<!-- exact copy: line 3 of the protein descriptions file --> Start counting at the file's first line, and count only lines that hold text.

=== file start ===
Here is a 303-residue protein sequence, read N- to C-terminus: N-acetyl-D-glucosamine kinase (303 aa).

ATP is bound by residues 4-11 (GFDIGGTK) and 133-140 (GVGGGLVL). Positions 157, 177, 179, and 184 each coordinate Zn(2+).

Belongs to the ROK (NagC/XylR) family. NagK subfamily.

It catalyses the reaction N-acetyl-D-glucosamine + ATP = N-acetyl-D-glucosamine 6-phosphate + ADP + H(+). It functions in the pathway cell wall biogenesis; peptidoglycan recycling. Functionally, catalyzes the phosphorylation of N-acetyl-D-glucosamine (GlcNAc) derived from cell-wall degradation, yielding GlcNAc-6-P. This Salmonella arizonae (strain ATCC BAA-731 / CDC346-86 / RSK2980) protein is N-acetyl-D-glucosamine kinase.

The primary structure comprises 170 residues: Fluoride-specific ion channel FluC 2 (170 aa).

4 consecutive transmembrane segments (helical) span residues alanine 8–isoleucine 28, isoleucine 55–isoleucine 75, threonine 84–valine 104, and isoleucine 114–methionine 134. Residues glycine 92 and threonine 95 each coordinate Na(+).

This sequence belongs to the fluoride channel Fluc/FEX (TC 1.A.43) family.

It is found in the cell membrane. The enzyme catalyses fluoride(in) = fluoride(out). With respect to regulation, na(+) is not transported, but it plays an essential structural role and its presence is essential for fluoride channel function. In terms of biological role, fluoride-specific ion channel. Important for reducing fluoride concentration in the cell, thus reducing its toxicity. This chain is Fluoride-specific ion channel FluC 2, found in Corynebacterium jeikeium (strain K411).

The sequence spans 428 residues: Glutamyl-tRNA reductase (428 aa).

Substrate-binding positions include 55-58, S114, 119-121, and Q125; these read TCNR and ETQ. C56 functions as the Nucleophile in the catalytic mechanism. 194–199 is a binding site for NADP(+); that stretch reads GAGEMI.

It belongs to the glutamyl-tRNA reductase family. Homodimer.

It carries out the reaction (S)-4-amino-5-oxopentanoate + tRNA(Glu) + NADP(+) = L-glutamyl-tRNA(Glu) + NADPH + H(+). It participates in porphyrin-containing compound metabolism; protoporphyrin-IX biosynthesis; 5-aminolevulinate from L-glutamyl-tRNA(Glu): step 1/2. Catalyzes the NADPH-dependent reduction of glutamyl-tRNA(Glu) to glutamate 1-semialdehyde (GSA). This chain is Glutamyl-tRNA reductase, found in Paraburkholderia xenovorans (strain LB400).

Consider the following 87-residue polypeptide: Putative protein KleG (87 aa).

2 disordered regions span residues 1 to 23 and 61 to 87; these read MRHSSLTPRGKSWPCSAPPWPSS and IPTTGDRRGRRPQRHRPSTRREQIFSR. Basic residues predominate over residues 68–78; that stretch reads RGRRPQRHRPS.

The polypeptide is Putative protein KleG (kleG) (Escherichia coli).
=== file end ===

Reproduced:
Belongs to the ROK (NagC/XylR) family. NagK subfamily.